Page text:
the.theorist at gmail.com
Thu Jan 5 05:01:41 CET 2006
Boy, do I feel sheepish. Yes, what I wanted were Literals. That
clarifies things greatly. Thank you.
Also, I went browsing around further, and found on O'reilly's CodeZoo:
Most of the methods in the pyparsing module are very easy to figure
out. Forward() might not be as obvious. To get going with it, think of
the Forward() method as declaring a recursive match. Start out by
defining the match variable with the Forward() method (with no
arguments). Then use the '<<' operator to define the actual match --
and use the match variable itself in the definition to show where
recursion would occur. See the code sample below for an example.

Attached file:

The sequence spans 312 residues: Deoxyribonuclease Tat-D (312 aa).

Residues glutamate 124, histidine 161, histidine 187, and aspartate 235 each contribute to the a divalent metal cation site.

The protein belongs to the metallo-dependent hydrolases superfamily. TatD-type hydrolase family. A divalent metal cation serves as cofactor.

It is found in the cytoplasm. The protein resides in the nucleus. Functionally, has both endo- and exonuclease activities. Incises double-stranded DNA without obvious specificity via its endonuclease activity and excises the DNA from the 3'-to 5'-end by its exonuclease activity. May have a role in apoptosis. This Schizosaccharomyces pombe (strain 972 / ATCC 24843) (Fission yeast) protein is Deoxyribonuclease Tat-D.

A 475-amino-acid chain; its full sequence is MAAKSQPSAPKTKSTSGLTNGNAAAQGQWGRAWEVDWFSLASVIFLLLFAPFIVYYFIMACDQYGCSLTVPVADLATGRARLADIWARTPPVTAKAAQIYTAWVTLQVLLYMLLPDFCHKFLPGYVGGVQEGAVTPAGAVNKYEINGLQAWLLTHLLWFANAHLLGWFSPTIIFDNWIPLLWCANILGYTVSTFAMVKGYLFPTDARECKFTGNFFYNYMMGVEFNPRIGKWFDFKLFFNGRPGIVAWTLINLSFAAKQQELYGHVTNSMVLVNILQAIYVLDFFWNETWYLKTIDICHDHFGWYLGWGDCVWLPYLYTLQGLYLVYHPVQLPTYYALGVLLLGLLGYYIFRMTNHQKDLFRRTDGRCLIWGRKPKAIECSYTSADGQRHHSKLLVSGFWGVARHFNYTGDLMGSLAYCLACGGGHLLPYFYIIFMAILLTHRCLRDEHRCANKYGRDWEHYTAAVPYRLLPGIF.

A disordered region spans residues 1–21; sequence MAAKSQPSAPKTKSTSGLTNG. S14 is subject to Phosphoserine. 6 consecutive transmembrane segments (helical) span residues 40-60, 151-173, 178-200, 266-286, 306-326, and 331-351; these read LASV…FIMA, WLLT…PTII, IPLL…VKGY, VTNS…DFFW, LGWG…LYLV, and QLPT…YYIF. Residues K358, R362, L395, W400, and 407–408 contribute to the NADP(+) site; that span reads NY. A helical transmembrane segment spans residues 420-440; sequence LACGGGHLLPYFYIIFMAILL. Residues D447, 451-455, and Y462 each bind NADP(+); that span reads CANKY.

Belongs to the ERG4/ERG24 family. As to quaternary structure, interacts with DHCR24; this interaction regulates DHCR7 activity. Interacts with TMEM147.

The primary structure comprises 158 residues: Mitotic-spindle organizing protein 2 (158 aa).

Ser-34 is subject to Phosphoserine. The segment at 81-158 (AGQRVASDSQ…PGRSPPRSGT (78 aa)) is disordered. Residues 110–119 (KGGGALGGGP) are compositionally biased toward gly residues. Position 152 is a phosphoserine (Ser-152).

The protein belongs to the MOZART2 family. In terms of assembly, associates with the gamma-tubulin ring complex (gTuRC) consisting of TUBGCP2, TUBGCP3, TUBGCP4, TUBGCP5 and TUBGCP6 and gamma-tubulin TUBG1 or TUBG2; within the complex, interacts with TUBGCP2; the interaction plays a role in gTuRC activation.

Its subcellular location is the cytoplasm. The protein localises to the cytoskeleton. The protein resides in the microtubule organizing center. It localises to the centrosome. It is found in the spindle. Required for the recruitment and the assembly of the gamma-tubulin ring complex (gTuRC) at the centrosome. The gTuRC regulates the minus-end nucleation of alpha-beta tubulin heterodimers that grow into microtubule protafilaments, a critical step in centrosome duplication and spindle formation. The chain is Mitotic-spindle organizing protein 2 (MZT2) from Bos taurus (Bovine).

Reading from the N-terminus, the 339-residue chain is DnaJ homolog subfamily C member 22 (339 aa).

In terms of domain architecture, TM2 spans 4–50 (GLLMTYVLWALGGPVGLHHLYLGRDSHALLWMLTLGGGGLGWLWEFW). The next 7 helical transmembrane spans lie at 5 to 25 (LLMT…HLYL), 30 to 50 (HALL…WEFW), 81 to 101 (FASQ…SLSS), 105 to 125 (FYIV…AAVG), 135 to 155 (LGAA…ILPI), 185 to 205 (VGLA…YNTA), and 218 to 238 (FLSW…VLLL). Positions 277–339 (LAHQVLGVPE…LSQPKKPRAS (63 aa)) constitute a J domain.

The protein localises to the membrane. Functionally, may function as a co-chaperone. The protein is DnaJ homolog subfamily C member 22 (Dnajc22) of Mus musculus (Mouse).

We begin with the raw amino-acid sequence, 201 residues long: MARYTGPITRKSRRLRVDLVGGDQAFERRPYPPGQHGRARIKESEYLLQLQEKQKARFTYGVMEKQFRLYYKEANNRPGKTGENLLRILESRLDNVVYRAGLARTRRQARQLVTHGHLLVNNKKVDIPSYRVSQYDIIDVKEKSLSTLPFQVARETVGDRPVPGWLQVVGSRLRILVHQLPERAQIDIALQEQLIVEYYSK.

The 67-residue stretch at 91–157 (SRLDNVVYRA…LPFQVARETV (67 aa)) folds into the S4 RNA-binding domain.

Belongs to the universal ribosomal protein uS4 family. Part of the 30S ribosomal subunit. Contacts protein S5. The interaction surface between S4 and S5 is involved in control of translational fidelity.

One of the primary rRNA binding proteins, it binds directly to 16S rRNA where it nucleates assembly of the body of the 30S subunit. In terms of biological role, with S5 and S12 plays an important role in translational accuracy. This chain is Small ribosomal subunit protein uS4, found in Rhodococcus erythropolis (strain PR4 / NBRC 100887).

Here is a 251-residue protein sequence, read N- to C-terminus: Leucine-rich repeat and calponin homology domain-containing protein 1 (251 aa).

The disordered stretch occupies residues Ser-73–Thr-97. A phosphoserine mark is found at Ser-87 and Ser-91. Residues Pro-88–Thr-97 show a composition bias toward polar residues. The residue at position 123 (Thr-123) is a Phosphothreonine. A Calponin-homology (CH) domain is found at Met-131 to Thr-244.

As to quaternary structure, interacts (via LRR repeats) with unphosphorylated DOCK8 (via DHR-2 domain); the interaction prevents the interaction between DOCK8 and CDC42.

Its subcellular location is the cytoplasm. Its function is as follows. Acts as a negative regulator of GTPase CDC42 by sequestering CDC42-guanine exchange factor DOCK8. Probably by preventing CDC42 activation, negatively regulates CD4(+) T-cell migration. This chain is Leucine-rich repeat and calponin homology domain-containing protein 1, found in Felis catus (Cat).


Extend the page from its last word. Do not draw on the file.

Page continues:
# Parser definition for simple
# SGML snippet
container_tag = Forward()
open_tag, close_tag = tag()
content_tag = tag(closed=False)
content = Group(open_tag + CharsNotIn("<"))
container_tag << Group(open_tag + OneOrMore(container_tag | content) +
body = Group(container_tag).setResultsName("body")
So, I think that clears things up on both issues.
Again, Thank you for your assistance.
More information about the Python-list